A new way DNA tech can help you ID your unknown suspect

When Parabon delivers a Snapshot report based on a DNA specimen submitted to them, each phenotype is associated with a measure of confidence

DNA analysis is a wonderful investigative tool. You can match evidence carrying biological trace to the person who left the trace, with near-certainty you have the right guy. 

This assumes, of course, that you have an existing DNA profile that matches evidence, one already on a suspect list or that is found in CODIS. If you don’t, DNA evidence is only a little better than a fingerprint. You might be able to get close with a familial match, but mostly you’re still looking for some other connection to the crime. What if your DNA evidence could also show you what the donor looked like? 

Parabon NanoLabs (Parabon) now offers a service called Snapshot (officially, the Snapshot DNA Phenotyping System), which can predict the genetic ancestry, eye color, hair color, skin color, freckling, and face shape of the owner of a DNA specimen. Snapshot won’t direct you to the door of your suspect, but it can tell you who you can confidently exclude from your list of ‘possibles.’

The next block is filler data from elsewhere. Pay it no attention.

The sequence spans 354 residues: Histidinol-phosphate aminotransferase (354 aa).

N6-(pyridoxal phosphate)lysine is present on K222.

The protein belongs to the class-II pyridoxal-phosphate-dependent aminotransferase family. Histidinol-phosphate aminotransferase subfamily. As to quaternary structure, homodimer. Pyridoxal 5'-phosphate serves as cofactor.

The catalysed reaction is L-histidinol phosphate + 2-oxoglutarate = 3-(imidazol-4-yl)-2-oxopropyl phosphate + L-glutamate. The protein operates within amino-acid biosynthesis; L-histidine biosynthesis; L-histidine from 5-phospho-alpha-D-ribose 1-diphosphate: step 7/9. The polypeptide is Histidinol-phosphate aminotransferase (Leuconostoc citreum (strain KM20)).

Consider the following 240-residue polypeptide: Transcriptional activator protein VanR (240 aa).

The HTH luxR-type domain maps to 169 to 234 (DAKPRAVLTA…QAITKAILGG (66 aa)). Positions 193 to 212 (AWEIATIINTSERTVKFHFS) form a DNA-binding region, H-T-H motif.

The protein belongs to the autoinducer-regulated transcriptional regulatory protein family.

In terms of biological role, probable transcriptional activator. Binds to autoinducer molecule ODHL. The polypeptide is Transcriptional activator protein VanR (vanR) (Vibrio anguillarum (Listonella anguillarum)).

When Parabon delivers a Snapshot report based on a DNA specimen submitted to them, each phenotype is associated with a measure of confidence. (Image Courtesy of Parabon)
When Parabon delivers a Snapshot report based on a DNA specimen submitted to them, each phenotype is associated with a measure of confidence. (Image Courtesy of Parabon)

A Précis of the Science
Genetics — which is the parent science for forensic DNA analysis — uses the terms genotype and phenotype to identify genetic characteristics. The genotype is the DNA sequence at a particular site in the genome that varies between individuals. The phenotype is the expression of those genetic variants. 

Genes almost always occur in pairs. When they don’t, the result is often a birth defect. If you have two identical genes that express a characteristic, you are homozygous for that pair. If the genes are different, you are heterozygous. 

For example, there are three varieties of genes that express as the phenotype referred to as blood type: A, B, and O. A homogenous pair of blood type B genes produces the phenotype of type B blood. If a person is heterozygous for those genes, having one B gene and one A gene, they will have blood type AB. If they are heterozygous with one B and one O gene, they will have the phenotype of blood type B again, as the O gene is recessive. A dominant gene paired with a recessive will have the phenotype of the dominant gene. 

Many phenotypes are not solely dependent on genes. You can have “tall” genes that normally produce a person of above-average height, but only if they receive proper nourishment as they grow. A malnourished person might wind up at average or below-average height, even if their parents are Rebecca Lobo and Shaquille O’Neal. A trait that is less dependent on the genes that express it has “low heritability.”